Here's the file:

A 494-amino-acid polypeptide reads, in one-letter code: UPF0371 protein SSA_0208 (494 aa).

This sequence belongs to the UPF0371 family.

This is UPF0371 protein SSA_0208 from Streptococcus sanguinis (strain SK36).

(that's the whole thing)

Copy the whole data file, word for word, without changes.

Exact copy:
A 494-amino-acid polypeptide reads, in one-letter code: UPF0371 protein SSA_0208 (494 aa).

This sequence belongs to the UPF0371 family.

This is UPF0371 protein SSA_0208 from Streptococcus sanguinis (strain SK36).